The history and reputation of Burgundy and the Jura couldn't be more different. While Burgundy's vineyards have been carefully delineated over centuries and pricing has placed them atop the most collectible fine wines in the world, the Jura has remained quietly tucked in a sleepy corner of France an hour's drive east.
Jura certainly has its enthusiasts, but for the most part, the wines historically had been sold in France. One evening at a Parisian restaurant set in motion a series of events that would ultimately be a turning point for the Jura.
Today, I'm happy to offer the 2018 Domaine du Pélican lineup.
Guillaume D'Angerville, of the Domaine Marquis d'Angerville estate in Volnay, is at the helm of one of Burgundy's elite and storied estates, with roots dating back to 1507. It was at this Parisian restaurant that Guillaume asked the sommelier to pour him a glass of wine blind (a regular request of his). The one rule Guillaume had this evening was that the wine could not be from Burgundy. The sommelier poured, Guillaume took a sip and pronounced it terrific. But he thought the sommelier had broken the one rule. No Burgundy! The sommelier grinned and revealed the wine: Stéphane Tissot's Bruyères Chardonnay from the Jura. The rest was history.
D'Angerville's arrival in the Jura was initially met with skepticism from the locals. A Burgundian coming in search of vineyards to purchase was not something those in the town of Arbois were thrilled about. There's a more insular feeling in the Jura where so many of the wines are kept local that outsiders, even from nearby, are met with a suspicious eye. However, Guillaume's true fondness for the wines and the history of the small region revealed itself quickly. He made it clear his goal was to bring worldwide awareness to the great and incredibly unique wines of the Jura.
Several properties were subsequently purchased, and organic and biodynamic viticulture was implemented immediately. Included were the famed holdings of Jacques Puffeney, who had recently retired. We've offered the Domaine du Pélican Jura lineup since the first vintage in 2012.
The white wines of Pélican are made in the ouilée style, where barrels are topped up each month with wine to prevent oxidation. (Jura's Vin Jaune style, and other whites, can be produced where barrels are left un-topped, leaving very distinctive oxidative, nutty notes as the wines age).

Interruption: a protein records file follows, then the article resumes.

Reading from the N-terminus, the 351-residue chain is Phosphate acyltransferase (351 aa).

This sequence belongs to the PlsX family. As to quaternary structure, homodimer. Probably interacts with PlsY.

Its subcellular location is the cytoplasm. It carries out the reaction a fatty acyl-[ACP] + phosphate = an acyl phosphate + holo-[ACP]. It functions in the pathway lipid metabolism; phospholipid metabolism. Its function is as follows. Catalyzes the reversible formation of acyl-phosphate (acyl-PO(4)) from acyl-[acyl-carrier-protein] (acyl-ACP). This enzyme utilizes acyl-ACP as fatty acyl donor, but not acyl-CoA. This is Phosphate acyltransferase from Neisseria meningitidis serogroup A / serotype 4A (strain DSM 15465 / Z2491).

En Barbi Chardonnay: Pélican has been farming this parcel since 2012. En Barbi is a south-facing plot sheltered from the winds by an amphitheater of hills. The soil is Jurassic marl, so rich in limestone that it appears white. Francois Duvivier believes that the large amount of marl contributes more minerality, volume, and length than a “classic” soil of clay and limestone. They vinified En Barbi separate from the other plots for several years and bottled the first "single-vineyard" release in 2018.
Macération Pelliculaire: As an ode to Savagnin’s many different expressions, Domaine du Pélican decided to experiment with a skin contact cuvée. The maceration was for around 10 days, after which the vat's juice was pumped and the skins pressed. The 2018 vintage was aged mostly in Burgundy barrels, with the remainder in stainless steel. Approximately 1,700 bottles were produced.
Grand Curoulet Savagnin: From vines originally farmed by Robert Aviet, Grand Curoulet is one of the very best terroirs of Arbois. It's a North-facing parcel located on the side of a hill that dominates Arbois and the plaine de la Saône. Grand Curoulet is also believed to be where the first vines of Arbois were planted. The soil is made of grey marls and multi-colored marls from the Triassic period. These are the oldest marls found in the Jura.
Arbois Pinot Noir: After much deliberation, Domaine du Pélican decided to produce a 100% Pinot Noir cuvée for the first time from the 2018 vintage. The team resisted until then because they were concerned that they would perhaps not master the vinification of Pinot Noir outside of Burgundy. It is made mostly from their Clos Saint Laurent parcel that is located just behind the winery and sits at an altitude of approximately 350 meters. The soil is made of fallen rocks of Bajocian limestone over grey marls.
Béranger Trousseau: Montigny-les-Arsures is the capital of Trousseau, much in the same way Pupillin is the capital of Poulsard. It's also the village where Domaine du Pelican’s winery and this Arbois Béranger parcel are located. This single-vineyard Trousseau is made from the parcel that Jacques Puffeney farmed and made his Les Bérangères Trousseau from. The soil in Béranger is alluvial and silt over grey marls, just stony enough to allow for good drainage—particularly beneficial for Trousseau.
Today, I'm happy to offer 15 different wines from Stéphane Tissot that tell the unique story of the Jura like few others can. The range is highlighted by a newer wine for me, one that left me truly awestruck, the 2016 Sous la Tour Pinot Noir - the sole 100% Pinot Noir offered.